Good sports need good shoes

Shelves in shoe stores are loaded with athletic shoes. But all of them are not created equally.

Our feet take a pounding during everyday activities. But when we play sports, they’re under even more stress.

Serious athletes should give serious thought to their shoes. The right shoes can help protect feet and ankles and guard against injury.

Glitzy ad campaigns would have you believe that the best shoe is the one endorsed by the biggest-name athlete, but that’s not always the case.

Buying the right athletic shoes requires thought and effort.

Choices, choices, choices

For the occasional sports enthusiast, cross trainers may be adequate, but generally, they’re not the best choice for people who spend a lot of time playing certain sports or doing certain activities, says Stephen Pribut, DPM, a member of the American Podiatric Medical Association.

Different activities put different stresses on your feet and may require shoes that provide different types of support, he says.

Running, tennis and aerobics, for example, may all require shoes that have good shock absorption. But tennis and aerobic shoes generally offer additional foot support for side-to-side movement. Running shoes, on the other hand, are made for straight-ahead motion.

The American Orthopaedic Foot and Ankle Society offers these buying tips:

Running. Look for a shoe that has good heel support and good cushioning to absorb shock.

Walking. Choose a lightweight shoe that has extra shock absorption in the heel and under the ball of the foot. A shoe with a slightly curved sole is also beneficial. It will help you shift weight smoothly from the heels to the toes, while at the same time decreasing the forces across the foot.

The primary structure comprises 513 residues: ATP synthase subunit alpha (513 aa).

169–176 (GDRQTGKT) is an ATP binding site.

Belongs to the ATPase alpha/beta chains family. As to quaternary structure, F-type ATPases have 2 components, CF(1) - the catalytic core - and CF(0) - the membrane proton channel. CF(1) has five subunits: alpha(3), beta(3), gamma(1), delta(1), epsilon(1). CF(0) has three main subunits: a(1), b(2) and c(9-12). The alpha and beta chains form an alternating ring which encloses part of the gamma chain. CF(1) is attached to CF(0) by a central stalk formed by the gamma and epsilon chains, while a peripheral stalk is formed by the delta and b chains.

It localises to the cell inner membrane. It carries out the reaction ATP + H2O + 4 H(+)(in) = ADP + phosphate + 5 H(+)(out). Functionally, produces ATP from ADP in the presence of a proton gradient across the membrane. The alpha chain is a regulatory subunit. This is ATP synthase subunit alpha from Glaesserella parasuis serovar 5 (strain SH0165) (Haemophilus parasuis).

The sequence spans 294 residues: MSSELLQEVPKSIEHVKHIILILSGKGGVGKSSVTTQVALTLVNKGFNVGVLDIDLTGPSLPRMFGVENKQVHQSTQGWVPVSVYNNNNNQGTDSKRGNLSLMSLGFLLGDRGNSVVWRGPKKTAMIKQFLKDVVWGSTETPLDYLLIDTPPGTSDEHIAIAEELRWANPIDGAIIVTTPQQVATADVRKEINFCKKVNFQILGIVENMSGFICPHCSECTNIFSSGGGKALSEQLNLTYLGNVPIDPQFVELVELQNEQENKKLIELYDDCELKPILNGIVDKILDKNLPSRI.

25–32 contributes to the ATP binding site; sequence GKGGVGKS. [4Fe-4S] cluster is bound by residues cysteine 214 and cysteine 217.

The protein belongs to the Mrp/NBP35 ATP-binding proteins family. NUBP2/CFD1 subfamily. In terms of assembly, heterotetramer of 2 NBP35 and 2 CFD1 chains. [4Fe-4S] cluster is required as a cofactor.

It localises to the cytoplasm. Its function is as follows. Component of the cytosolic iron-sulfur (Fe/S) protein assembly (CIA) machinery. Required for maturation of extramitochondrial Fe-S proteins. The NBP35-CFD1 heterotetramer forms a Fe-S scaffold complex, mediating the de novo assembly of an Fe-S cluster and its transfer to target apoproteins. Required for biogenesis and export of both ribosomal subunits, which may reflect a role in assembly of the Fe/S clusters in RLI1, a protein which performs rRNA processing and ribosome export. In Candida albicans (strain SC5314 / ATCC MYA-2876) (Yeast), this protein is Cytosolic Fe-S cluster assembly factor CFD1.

Tennis. Look for shoes that provide sturdy support to the inside and outside of the foot. A flexible sole under the ball of the foot will allow for quicker forward movement when charging the net. With racket sports shock absorption is less important than it is with running. On soft courts, wear a softer-soled shoe that provides good traction. On hard courts, look for a sole with greater tread.

Aerobics. Wear shoes that are lightweight and have extra shock absorption in the sole beneath the ball of the foot.

Basketball. Look for shoes with a thick, stiff sole. This provides extra stability when running on a court. High-top shoes provide extra support when jumping and help guard against ankle sprains.

Hiking. For a short day hike that doesn’t involve a heavy pack or technical terrain, basic low-cut trail shoes are great. For longer hikes, carrying heavier loads, or more technical terrain, hiking boots offer more support. Click here to find the right boot for your hiking needs.

In with the new, out with the old

When buying new sports shoes, break them in slowly. If you usually run five to seven miles in a day, for example, spend several days running only 2 to 3 miles. It will give your feet time to adjust to the new shoes.

Finally, watch your shoes for signs of wear. A worn-out shoe won’t protect your foot.

Running shoes may be good for 350 to 450 miles, says Dr. Pribut. But they may wear out far earlier. “You may have to change your shoes twice as often as you think you do,” he says.

Be a good sport

Remember, good sports need good shoes. For more information about choosing the best shoes, talk to your doctor.

reviewed 1/22/2014

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